Newspaper Archive of
The Message
Evansville, Indiana
May 1, 1998     The Message
PAGE 8     (8 of 16 available)        PREVIOUS     NEXT      Full Size Image
PAGE 8     (8 of 16 available)        PREVIOUS     NEXT      Full Size Image
May 1, 1998

Newspaper Archive of The Message produced by SmallTownPapers, Inc.
Website © 2020. All content copyrighted. Copyright Information.     Terms Of Use.     Request Content Removal.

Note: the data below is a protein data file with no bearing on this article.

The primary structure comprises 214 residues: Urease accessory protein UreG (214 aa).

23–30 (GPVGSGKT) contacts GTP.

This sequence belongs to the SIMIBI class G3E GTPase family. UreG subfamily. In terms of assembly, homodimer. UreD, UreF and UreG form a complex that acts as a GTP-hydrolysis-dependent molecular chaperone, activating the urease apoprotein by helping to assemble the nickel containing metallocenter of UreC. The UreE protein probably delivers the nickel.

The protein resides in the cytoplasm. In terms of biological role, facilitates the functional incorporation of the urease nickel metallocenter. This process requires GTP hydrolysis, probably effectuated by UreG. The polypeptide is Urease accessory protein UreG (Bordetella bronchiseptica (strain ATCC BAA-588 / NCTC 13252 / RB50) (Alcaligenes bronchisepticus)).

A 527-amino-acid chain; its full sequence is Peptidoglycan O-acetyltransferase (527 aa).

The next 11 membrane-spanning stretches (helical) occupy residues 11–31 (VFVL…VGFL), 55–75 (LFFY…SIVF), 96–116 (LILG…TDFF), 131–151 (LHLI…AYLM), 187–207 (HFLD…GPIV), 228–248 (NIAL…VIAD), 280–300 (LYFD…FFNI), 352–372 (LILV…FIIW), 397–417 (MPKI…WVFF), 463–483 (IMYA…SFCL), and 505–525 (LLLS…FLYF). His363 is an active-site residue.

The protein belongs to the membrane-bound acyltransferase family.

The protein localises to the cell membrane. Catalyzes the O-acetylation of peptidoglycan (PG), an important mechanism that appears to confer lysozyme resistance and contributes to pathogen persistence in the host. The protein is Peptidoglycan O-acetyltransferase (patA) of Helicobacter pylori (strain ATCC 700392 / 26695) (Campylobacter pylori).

8 The Message m for Catholics of Southwestern Indiana I ,'t To clone or not to clone human bein By FATHER ROBERT L. KINAST Catholic News Service She is the most famous sheep in history. Almost everyone has seen her picture and knows her name: Dolly. As the first adult mammal ever cloned, Dolly has taken cloning to a new level and raised unprecedented questions in the process. First of all, what is cloning? It is a scientific procedure that non-sexu 2 ally reproduces one organism from anoth- er. The key to cloning is the extraction and implanting of cells. In Dolly's case a mam- mary gland cell from one ewe was implant- ed in another ewe's egg. Although each cell contains all of an organism's genetic information, it had not been possible to utilize adult cells in cloning that already were specified, for example, as skin cells or organ cells. But the scientists in Scotland who cloned Dolly overcame that problem. This immediately raised a second ques- tion: Can humans be cloned? In one sense the question is premature. Everyone admits that if human cloning is possible at all, it won't happen for a long time. This is actually a blessing because it gives everyone time to think through the issues involved. One issue is scientific. Is human cloning a proper subject for scientists to investi- gate? To a skeptic this is a moot question because scientists will continue to study human cloning no matter what. To a pragmatist it is a question of allo- cating limited resources for something which may never work. To theorists the question is whether scientists ever will acquire the knowledge required to clone a human being. Many religious believers see cloning as an invasion of God's domain in order to seek knowledge that humans don't need and shouldn't possess. To these people, human cloning is the latest example of sinful human pride and will only add to human misery. To other believers the pursuit of all knowledge is a i , " In the photo seen around the world Dolly appears to be stating at the viewer, conf.used by everything that happened to her," observes Father Robert L. Kinast. "Human beings cannot afford the same reaction to human cloning. It is time to consider the implication." CNS photo from Reuters 'i ql good and necessary undertaking. By understanding God's creation more t to draw closer to God. The real question in this case with the information science a cloning. That leads to a second questions.  Assuming that scientistS human being, should they? tion to this question has versally negative. The re; forms: It is inh human beings, and there a sequences. To clone a human bein human, sexual union God's intention in females. A person is, ufactured, a laboratory pr( In addition, males woul involved as fathers at all. woman's cell im F would be sufficient to clo.e One question about d oI' destructive effect i worn- individuality or d the cloned person be existing person? to tell It is too early , ness would extend eve! development and life CnOr would minimize each ity. The second set the consequences great moral concern such as these: Who has cloning? How will . ?' the long-term effects n : The ability to clone with it the power to de.tee  another person s geneu- so without his or r,,,r co, w, $e Beyond the technological imperative By FATHER KENNETH R. HIMES, O.EM. Catholic News Sewice Polls have shown that, as a group, Catholics express higher confidence in sci- ence than do Protestants. Evangelical Protestants, in particular, are often suspi- cious of science and its implications for faith. But Catholics are taught that the findings of science do not threaten belief in God's existence or God's plan for creation. There is renewed interest among reli- gious scholars these days in returning to serious conversation with science. Also, more and more scientists seem to feel the same way about a dialogue with religion. I think it is noteworthy that a fair num- ber of books were published in the past decade under the general heading of "reli- gion and science." And "Theology and the Natural Sciences" is one of the ongoing interest groups which meets regularly at the annual convention of the Catholic The- ological  of America. Again, a recent issue of the New York Review of Books contained a large ad announcing a conference on ".Science and the Spiritual Quest." It is true that some scientific findings lead theologians to reconsider how God acts in the world and how we might inter- pret various biblical passages. But science does not really pose a challenge to Catholic belief in God or the conviction that God created the universe for the sake of love and is still at work to bring creation to its proper end. So, when we who are Catholics find ourselves thinking about the relationship of religious commitment and science, it is often due to moral concerns rather than doctrinal tensions. That seems to be the case with the unexpected news that a British scientist had cloned a sheep. Even more startling was the bizarre announcement by an American that he would clone a human. Now, the benefits and contributions modern science has made to human wel- fare are hard to overestimate. Our lives are safer, healthier, more enjoyable and enriching due to the vast array of scientif- ic insights we have experienced. Nonetheless, we must avoid what has been called "the technological impera- tive": the idea that if we can do something we should do it. Catholics are not unique in asserting that humans have a capacity for evil, intentional or unintentional, which can demand that we refrain from certain things  even if we cart, Does that human beings? Catholic moral But theological based on a faith; instead, advances are more cial to human beings, logical Union. To raise a question about the relation- ship of religious belief and science is a modem way of posing a long-standing question: What is the relationship of faith and reason? Catholic tradition supports the compat- ibility of faith and science. This is because of the Catholic conviction that God ulti- mately is the source of all trutl At different stages of history there have been disputes over what counts as true knowledge and what methods can reli- ably be employed in obtaining knowledge of the world. Yet, despite such controversies and the occasional moral alarm sounded over some specific aspect of a scientific finding or experiment, the Church maintains is good reason to support the disciplines of science. Pope John Paul II has spoken to scien- fists on a number of occasions and has hosted conferences on scientific topics. He also has been a strong supporter of the Pontifical Academy of Sciences. "! !: